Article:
Opinion Mainstream Democrats romped in the primaries. Republicans went full MAGA.

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HR King
May 29, 2001
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By Dana Milbank
Columnist |
September 13, 2022 at 5:39 p.m. EDT

The 2022 primary season has come to an end — and with it so should any claims that our politics is afflicted by “polarization.”
In both parties, ideological forces did indeed try to pull the center of gravity toward the extremes. But the results were sharply different. In the GOP, the hard right prevailed, very much confirming the impression of a MAGA takeover of the party. In the Democratic primaries, the hard left was a nonentity, and the mainstream triumphed overwhelmingly; for all the chatter about the Squad, socialists, “Defund the Police,” “Abolish ICE,” “Medicare-for-all” and the “Green New Deal,” candidates who self-identified with such views barely registered.
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An exhaustive study of all primary contestants for the House and Senate, done by a team led by Elaine Kamarck of the Brookings Institution, categorized the 2,362 candidates (of whom 1,397 were Republican) by endorsements, self-proclaimed ideology and use of hot-button phrases. On the Democratic side, only 28 percent of candidates approvingly used left-wing phrases on their websites (Defund, Medicare-for-all, Green New Deal, etc.) or received an endorsement from either Sen. Bernie Sanders (I-Vt.), a member of the Squad, or the left-wing groups Justice for All, Our Revolution or Indivisible. Of the nearly three-quarters of Democratic candidates who had none of the above, about half won their primaries. By contrast, 41 percent of Republican candidates approvingly mentioned former president Donald Trump, MAGA or “America First,” or had a Trump endorsement or a Trump photo on their websites. Fifty-nine percent of Republicans had none of those — but such candidates prevailed only 30 percent of the time.
The upshot, Kamarck tells me, is that the majority of Republican nominees on the November ballot are MAGA adherents, while the vast majority of Democratic nominees do not identify with left-wing figures or causes.

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Looking at it another way, the Brookings researchers found that 36 percent of GOP primary candidates identified themselves as MAGA Republicans, whereas only 1.5 percent of Democrats identified as socialists. And of the 13 candidates nationwide who called themselves democratic socialists, only five won, all in safely blue districts.
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“The bottom line here is the left in the Democratic Party is simply not as strong as the right is within the Republican Party,” says Kamarck, a veteran of the Clinton White House who also teaches at Harvard University. The results don’t include Tuesday’s final round of primaries, but there weren’t enough contests to change the overall results much.
The findings put the lie to the Republican caricature of Democrats as a bunch of radical socialists. They also show that the far left is something of a paper tiger, with disproportionate influence on social media and within urban Democratic powerhouses but with a relatively small constituency in the party nationwide.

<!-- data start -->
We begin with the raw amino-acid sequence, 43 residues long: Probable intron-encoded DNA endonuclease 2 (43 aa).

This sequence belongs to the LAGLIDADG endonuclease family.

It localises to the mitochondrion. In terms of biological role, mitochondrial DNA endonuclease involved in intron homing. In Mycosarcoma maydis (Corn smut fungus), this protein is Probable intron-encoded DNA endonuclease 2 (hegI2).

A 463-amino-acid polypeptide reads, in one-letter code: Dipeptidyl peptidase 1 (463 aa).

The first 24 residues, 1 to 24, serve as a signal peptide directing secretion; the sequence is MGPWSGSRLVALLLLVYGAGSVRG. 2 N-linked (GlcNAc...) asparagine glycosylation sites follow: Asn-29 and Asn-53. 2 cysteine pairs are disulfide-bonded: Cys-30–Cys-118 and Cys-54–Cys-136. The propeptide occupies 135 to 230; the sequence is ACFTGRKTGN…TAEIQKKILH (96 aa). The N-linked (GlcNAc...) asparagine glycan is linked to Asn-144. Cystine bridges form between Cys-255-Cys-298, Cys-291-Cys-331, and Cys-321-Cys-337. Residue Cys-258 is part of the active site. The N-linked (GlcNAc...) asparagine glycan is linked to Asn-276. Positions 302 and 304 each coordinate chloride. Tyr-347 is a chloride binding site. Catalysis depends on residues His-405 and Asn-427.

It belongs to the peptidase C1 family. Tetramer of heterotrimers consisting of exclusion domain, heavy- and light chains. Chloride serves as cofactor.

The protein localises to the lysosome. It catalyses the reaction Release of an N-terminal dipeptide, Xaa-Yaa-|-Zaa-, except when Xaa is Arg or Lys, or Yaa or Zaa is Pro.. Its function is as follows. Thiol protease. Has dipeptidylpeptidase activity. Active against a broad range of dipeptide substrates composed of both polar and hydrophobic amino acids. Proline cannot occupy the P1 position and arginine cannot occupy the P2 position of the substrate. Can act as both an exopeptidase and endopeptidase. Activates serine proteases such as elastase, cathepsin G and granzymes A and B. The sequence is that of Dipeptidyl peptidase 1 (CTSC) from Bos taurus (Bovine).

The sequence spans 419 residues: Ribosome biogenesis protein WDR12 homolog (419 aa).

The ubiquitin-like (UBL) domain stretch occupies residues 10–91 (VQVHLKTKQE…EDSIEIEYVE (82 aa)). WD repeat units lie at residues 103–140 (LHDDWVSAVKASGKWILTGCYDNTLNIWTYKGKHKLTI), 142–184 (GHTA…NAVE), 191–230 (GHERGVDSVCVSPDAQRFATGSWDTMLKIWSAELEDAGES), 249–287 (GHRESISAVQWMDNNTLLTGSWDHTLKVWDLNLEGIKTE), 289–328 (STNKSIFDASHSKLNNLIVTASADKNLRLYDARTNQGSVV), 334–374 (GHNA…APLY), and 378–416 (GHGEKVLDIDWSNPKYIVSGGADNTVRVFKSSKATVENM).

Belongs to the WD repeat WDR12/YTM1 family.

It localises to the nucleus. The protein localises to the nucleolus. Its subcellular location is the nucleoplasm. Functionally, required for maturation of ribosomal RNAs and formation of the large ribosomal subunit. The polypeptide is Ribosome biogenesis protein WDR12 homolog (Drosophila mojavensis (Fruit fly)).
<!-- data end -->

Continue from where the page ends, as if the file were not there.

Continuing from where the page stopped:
Though years of decisions by Republican leaders have empowered extremists in the party, the asymmetric dominance of the far right in the GOP (compared with the far left in the Democratic Party) is also a matter of arithmetic: There are simply more right-wingers. For four decades, almost twice as many Americans have identified as conservatives as have called themselves liberals. Though use of the “liberal” label has ticked up a bit (thanks in part to such popular figures as Sanders and Rep. Alexandria Ocasio-Cortez of New York), “it turns out not to be very attractive to the [Democratic] electorate at large,” Kamarck argues. By contrast, “Republicans simply have a better chance of getting to victory with a base strategy than the Democrats do.”
The Brookings analysis is consistent with other studies showing limited electoral clout on the far left. An Axios report at the end of July found that moderate candidates won 14 of 22 congressional primaries when challenged by progressive candidates in competitive seats.
But there’s also potentially hopeful news in here for the return of a sane Republican Party: Three in 5 Republican primary candidates had no mention of Trump or MAGA on their websites, no Trump endorsement and no photo of Trump. Those candidates had a poor winning record, but their very presence indicates that many Republicans are hoping for their party’s fever to break.
The results also show that incumbent lawmakers have less to fear from primary contests than they might think. Such challenges have been on the rise in both parties (64 percent of incumbents up for reelection faced one this cycle), but only 15 of 284 incumbents facing primaries lost to challengers — and nearly half of those were in cases in which redistricting caused incumbents to face each other in primaries.
With a bit more courage, Republican lawmakers might discover that they don’t have to be held hostage by extremists.

 

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